Aliens (1986) Horror Movie Review
Written By: CM
Director: James Cameron
Producer: Gale Anne Hurd
Writers: James Cameron, David Giler, Walter Hill
Date Released: July 18, 1986
Sigourney Weaver as Ellen Ripley
Michael Biehn as Corporal Dwayne Hicks
Paul Reiser as Carter J. Burke
Lance Henriksen as Bishop
Carrie Henn as Rebecca “Newt” Jorden
Bill Paxton as Private Hudson
William Hope as Lieutenant Gorman
Jenette Goldstein as Private Vasquez
Al Matthews as Sergeant Apone
Rating = 4/5 Graves
***May contain spoilers***
Fifty seven years after the destruction of Nostromo and the survival of Ellen Ripley, she wakes up from stasis to a new generation of people from Weyland-Yutani Corporation and people terraforming in different exoplanets. After Weyland loses contact with one colony, representative Carter Burke asks Ripley to join a rescue mission as an adviser. For the second time around, Ripley encounters her worst nightmares and embarks on another action-packed mission to survive in the middle of space and even protect a little girl along the way.
Just like the first film, Aliens (1986) is filled with ‘80s horror goodness. This time, we get a much closer look at the infamous creature, slightly better special effects, and a lot more blood and alien goo. The gore in this film is well-balanced with the sci-fi action elements. It’s not stomach-churning, but it’s definitely still disgusting. From dozens of decaying humans in alien cocoons to a whole lot more face hugging, this film still remains to be exciting when it comes to gore.
The Grave Review
Seven years after the release of the critically-acclaimed Alien, James Cameron takes over with an exhilarating sequel. Protagonist Ripley (Sigourney Weaver) has yet again inspired an army of kickass sci-fi heroines for another generation of sci-fi films. The spine-chilling antagonists, on the other hand, have returned to people’s nightmares once again.
There’s definitely a lot of questions unanswered in the first film. Unlike most sci-fi films nowadays, Alien didn’t settle for a half-baked origin story that seemed like an afterthought in the scriptwriting. Instead, the beloved sci-fi franchise trickled in bits of well-formed information and a whole lot of action. If you’re hoping to look for all the answers in this sequel, you might feel a bit disappointed. In fact, if you’re looking for an origin story, you’re going to have to wait until the fourth film Prometheus. Perhaps the best way to approach this film is to just buckle up and anticipate a lot of classic sci-fi thrills.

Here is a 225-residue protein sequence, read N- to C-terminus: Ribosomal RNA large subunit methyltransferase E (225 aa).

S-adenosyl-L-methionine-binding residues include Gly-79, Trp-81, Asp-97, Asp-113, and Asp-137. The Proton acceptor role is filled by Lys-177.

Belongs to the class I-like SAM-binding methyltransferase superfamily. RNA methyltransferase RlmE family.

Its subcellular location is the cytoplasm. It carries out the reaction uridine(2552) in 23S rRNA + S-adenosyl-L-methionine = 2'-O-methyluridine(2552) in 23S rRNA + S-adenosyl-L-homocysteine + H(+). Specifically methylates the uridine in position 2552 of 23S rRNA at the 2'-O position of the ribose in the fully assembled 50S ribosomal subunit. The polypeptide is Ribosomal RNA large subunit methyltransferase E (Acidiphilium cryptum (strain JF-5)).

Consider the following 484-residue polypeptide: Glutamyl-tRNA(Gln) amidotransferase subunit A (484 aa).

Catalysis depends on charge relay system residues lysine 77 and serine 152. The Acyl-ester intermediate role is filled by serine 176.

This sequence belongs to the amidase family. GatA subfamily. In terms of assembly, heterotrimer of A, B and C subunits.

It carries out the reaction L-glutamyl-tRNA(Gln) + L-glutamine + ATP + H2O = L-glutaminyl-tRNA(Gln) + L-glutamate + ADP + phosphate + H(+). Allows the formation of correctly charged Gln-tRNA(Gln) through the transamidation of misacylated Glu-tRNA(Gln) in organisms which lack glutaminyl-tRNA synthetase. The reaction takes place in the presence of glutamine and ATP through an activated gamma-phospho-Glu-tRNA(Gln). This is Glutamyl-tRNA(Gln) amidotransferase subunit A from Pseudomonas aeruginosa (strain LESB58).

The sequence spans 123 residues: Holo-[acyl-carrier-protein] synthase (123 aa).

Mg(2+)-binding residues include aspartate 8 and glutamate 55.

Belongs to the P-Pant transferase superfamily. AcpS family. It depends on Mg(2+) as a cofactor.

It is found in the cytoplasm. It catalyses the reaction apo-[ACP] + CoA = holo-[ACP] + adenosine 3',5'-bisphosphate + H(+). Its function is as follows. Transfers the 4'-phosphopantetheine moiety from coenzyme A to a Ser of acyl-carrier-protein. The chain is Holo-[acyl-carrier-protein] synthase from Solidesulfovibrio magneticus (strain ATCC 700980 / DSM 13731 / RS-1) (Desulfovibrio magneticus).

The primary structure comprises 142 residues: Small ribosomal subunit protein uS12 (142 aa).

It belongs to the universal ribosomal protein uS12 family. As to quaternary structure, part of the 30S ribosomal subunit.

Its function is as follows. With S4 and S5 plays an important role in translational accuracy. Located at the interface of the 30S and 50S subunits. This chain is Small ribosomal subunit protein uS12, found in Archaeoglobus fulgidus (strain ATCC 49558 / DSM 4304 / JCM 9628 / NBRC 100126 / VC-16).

Aliens (1986) spans for two hours and 17 minutes and you won’t even notice it was that long. The film was so fast-paced and filled with twists and turns that it was almost too much towards the end. It’s exactly like a roller coaster; when you think it’s all over, it accelerates even more and you just want to get off. This is obviously not a bad thing. Despite the terrifying blood spluttering and close up shots of the creature, the true gift of Aliens is how much action they squeezed into a feature-length film. It’s unapologetically unrealistic with the amount of times Ripley almost dies while secondary characters die almost immediately. Watching Aliens will give its viewers a desperate wish that she would actually make it to the end with all the challenges she survived.
The addition of a kid, Newt, specifically, made this film incredibly frustrating in a good way. The film would’ve ended a lot quicker without the little girl’s constant screaming and need for protection. With Ripley as her primary protector, Cameron gave the protagonist a lot more depth, a departure from the firmly objective and stone-hearted leader we all admired in the first film. Aliens was able to make her less of a robot without softening her tough heroine persona.
The film is a perfect bridge between the golden age of sci-fi horror, the 80s and the early 90s. Aliens includes over-the-top monsters, a lot of mysterious goo (a definite must-have when it comes to ‘80s horror), and even a nod to mecha robots. On the other hand, it gives a peak of what’s to come in ‘90s thriller films—a touch of sappy backstories and subplots that will make you connect to the characters even more.
Is the sequel better than the original? It’s safe to say it can stand on its own, but Alien definitely has a lot more balance of realism and action that made it more enjoyable as opposed to the get-me-out-of-here feeling of Aliens. Towards the end when Ripley had to battle the last alien in a mecca gear, you might find yourself just wanting to close your eyes and make it stop.
For the foregoing reasons, Grave Reviews gives Aliens (1986) four graves out of five graves.
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